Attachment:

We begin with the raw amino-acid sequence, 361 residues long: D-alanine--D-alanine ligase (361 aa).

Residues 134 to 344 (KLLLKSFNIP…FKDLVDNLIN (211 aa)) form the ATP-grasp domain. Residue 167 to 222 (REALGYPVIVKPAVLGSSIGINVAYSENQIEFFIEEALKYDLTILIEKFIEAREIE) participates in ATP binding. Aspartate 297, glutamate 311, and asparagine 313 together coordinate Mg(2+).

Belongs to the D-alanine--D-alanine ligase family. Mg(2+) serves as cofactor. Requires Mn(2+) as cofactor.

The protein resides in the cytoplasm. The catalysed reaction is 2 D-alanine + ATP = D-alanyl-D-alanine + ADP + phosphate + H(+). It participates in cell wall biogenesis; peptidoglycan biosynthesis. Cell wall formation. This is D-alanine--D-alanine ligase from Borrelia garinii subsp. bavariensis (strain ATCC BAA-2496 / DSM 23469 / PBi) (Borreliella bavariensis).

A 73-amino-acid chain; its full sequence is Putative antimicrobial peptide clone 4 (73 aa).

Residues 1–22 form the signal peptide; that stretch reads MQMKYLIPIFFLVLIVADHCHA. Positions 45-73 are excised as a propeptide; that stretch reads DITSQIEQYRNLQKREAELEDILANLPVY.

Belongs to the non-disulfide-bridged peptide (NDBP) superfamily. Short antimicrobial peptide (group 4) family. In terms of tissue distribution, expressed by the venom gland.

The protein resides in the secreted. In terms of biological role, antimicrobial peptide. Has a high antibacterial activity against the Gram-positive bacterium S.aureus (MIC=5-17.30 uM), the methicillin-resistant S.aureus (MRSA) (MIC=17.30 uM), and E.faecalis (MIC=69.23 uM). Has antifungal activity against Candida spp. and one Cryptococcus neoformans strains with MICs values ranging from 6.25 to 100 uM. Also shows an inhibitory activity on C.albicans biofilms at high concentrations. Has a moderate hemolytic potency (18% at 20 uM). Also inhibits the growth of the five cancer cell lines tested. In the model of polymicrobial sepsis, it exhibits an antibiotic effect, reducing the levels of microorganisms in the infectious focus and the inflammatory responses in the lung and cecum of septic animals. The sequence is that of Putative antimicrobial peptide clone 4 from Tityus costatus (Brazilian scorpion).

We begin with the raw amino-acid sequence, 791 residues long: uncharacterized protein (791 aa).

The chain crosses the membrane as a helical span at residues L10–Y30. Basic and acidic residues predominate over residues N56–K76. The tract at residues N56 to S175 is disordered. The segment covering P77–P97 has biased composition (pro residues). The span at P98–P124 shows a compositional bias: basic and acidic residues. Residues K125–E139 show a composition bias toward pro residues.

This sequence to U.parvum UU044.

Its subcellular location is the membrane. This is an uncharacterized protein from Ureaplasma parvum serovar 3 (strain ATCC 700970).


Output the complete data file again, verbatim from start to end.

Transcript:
We begin with the raw amino-acid sequence, 361 residues long: D-alanine--D-alanine ligase (361 aa).

Residues 134 to 344 (KLLLKSFNIP…FKDLVDNLIN (211 aa)) form the ATP-grasp domain. Residue 167 to 222 (REALGYPVIVKPAVLGSSIGINVAYSENQIEFFIEEALKYDLTILIEKFIEAREIE) participates in ATP binding. Aspartate 297, glutamate 311, and asparagine 313 together coordinate Mg(2+).

Belongs to the D-alanine--D-alanine ligase family. Mg(2+) serves as cofactor. Requires Mn(2+) as cofactor.

The protein resides in the cytoplasm. The catalysed reaction is 2 D-alanine + ATP = D-alanyl-D-alanine + ADP + phosphate + H(+). It participates in cell wall biogenesis; peptidoglycan biosynthesis. Cell wall formation. This is D-alanine--D-alanine ligase from Borrelia garinii subsp. bavariensis (strain ATCC BAA-2496 / DSM 23469 / PBi) (Borreliella bavariensis).

A 73-amino-acid chain; its full sequence is Putative antimicrobial peptide clone 4 (73 aa).

Residues 1–22 form the signal peptide; that stretch reads MQMKYLIPIFFLVLIVADHCHA. Positions 45-73 are excised as a propeptide; that stretch reads DITSQIEQYRNLQKREAELEDILANLPVY.

Belongs to the non-disulfide-bridged peptide (NDBP) superfamily. Short antimicrobial peptide (group 4) family. In terms of tissue distribution, expressed by the venom gland.

The protein resides in the secreted. In terms of biological role, antimicrobial peptide. Has a high antibacterial activity against the Gram-positive bacterium S.aureus (MIC=5-17.30 uM), the methicillin-resistant S.aureus (MRSA) (MIC=17.30 uM), and E.faecalis (MIC=69.23 uM). Has antifungal activity against Candida spp. and one Cryptococcus neoformans strains with MICs values ranging from 6.25 to 100 uM. Also shows an inhibitory activity on C.albicans biofilms at high concentrations. Has a moderate hemolytic potency (18% at 20 uM). Also inhibits the growth of the five cancer cell lines tested. In the model of polymicrobial sepsis, it exhibits an antibiotic effect, reducing the levels of microorganisms in the infectious focus and the inflammatory responses in the lung and cecum of septic animals. The sequence is that of Putative antimicrobial peptide clone 4 from Tityus costatus (Brazilian scorpion).

We begin with the raw amino-acid sequence, 791 residues long: uncharacterized protein (791 aa).

The chain crosses the membrane as a helical span at residues L10–Y30. Basic and acidic residues predominate over residues N56–K76. The tract at residues N56 to S175 is disordered. The segment covering P77–P97 has biased composition (pro residues). The span at P98–P124 shows a compositional bias: basic and acidic residues. Residues K125–E139 show a composition bias toward pro residues.

This sequence to U.parvum UU044.

Its subcellular location is the membrane. This is an uncharacterized protein from Ureaplasma parvum serovar 3 (strain ATCC 700970).